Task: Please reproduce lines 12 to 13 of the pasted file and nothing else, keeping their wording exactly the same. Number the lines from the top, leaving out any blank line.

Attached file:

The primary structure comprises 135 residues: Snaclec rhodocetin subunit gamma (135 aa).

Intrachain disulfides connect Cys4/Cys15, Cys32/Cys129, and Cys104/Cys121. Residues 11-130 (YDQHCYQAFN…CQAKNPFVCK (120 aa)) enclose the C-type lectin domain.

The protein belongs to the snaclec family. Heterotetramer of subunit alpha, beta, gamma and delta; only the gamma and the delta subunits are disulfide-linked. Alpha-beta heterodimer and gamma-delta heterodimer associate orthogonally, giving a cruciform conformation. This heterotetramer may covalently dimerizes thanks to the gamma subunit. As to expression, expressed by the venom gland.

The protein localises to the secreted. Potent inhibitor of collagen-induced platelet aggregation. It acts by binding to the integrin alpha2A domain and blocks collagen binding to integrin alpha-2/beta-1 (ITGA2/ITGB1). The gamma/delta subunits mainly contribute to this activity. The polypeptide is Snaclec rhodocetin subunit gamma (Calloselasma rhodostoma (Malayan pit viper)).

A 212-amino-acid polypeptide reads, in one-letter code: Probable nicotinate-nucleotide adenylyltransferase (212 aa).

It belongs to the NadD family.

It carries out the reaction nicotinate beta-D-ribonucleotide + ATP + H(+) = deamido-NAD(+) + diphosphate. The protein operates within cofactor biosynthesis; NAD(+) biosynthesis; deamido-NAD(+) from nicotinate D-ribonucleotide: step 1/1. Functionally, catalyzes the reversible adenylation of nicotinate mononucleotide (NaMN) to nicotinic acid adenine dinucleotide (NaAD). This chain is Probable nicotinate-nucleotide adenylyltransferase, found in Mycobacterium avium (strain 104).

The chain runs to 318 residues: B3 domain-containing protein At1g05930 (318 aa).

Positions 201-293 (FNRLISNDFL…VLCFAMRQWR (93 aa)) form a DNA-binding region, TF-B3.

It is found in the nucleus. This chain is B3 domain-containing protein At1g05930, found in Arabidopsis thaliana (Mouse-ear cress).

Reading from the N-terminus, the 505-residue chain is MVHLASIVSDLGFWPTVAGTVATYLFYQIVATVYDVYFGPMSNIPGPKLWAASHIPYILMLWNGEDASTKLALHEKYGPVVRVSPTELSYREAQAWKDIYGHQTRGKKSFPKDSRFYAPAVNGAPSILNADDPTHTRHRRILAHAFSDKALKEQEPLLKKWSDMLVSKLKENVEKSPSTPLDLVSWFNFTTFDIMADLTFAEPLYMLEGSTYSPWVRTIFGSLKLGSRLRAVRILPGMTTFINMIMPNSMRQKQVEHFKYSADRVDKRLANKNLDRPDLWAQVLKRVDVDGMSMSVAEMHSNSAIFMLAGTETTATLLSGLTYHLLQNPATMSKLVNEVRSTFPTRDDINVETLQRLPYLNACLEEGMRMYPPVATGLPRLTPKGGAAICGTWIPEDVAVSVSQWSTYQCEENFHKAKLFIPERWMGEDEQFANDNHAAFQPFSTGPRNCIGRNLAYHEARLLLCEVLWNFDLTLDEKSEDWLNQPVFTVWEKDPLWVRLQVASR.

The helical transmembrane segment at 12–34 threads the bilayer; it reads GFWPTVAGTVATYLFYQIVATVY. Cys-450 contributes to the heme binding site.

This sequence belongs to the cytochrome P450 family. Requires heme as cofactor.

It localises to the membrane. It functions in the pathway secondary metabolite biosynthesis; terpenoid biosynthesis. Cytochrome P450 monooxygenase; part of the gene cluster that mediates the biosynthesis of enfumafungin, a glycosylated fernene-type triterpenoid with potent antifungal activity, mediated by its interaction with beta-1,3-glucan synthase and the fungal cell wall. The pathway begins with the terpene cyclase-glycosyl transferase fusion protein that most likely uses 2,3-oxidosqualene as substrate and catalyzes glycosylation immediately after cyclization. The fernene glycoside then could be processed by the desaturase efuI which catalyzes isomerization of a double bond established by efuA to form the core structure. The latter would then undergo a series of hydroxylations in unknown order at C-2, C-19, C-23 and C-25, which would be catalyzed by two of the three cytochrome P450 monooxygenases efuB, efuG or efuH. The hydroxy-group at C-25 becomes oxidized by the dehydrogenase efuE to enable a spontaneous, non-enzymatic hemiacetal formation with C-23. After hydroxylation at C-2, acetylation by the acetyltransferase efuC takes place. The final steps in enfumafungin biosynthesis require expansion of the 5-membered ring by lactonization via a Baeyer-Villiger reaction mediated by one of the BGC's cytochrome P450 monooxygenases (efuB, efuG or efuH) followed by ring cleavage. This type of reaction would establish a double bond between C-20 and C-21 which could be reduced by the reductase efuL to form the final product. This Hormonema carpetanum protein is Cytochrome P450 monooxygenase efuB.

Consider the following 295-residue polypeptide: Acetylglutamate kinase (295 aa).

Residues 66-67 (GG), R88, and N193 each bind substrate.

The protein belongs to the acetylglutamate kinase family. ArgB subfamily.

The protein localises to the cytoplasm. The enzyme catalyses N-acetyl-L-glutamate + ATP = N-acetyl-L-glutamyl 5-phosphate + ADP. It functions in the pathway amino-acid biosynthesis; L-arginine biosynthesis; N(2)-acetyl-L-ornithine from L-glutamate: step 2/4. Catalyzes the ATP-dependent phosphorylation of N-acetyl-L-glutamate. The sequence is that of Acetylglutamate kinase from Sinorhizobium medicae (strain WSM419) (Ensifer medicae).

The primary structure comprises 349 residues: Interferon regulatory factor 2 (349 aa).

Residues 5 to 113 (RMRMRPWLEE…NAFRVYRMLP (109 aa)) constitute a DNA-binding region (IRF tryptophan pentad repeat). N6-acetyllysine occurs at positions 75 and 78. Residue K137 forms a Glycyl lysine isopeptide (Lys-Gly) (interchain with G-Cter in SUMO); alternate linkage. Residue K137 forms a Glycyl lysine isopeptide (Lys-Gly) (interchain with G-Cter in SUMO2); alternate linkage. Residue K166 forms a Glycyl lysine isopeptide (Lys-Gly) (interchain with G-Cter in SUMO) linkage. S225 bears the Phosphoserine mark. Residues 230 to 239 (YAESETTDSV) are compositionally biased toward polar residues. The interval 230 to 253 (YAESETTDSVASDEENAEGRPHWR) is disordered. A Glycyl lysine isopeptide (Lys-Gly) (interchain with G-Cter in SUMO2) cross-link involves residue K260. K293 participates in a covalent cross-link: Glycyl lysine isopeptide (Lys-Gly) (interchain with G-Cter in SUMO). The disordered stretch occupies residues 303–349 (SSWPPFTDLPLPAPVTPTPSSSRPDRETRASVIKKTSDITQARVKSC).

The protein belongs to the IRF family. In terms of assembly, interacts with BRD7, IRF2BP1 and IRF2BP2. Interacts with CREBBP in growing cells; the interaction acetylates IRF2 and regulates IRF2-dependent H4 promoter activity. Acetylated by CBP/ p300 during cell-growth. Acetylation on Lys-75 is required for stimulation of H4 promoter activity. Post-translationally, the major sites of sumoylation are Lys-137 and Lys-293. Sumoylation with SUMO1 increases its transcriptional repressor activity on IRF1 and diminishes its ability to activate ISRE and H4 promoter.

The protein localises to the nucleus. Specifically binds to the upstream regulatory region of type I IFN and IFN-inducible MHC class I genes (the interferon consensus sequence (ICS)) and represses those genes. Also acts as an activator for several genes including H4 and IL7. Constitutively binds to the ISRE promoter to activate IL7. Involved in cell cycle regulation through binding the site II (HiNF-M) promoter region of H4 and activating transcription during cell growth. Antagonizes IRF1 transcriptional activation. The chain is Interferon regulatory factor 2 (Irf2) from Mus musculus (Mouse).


The helical transmembrane segment at 12–34 threads the bilayer; it reads GFWPTVAGTVATYLFYQIVATVY. Cys-450 contributes to the heme binding site.

This sequence belongs to the cytochrome P450 family. Requires heme as cofactor.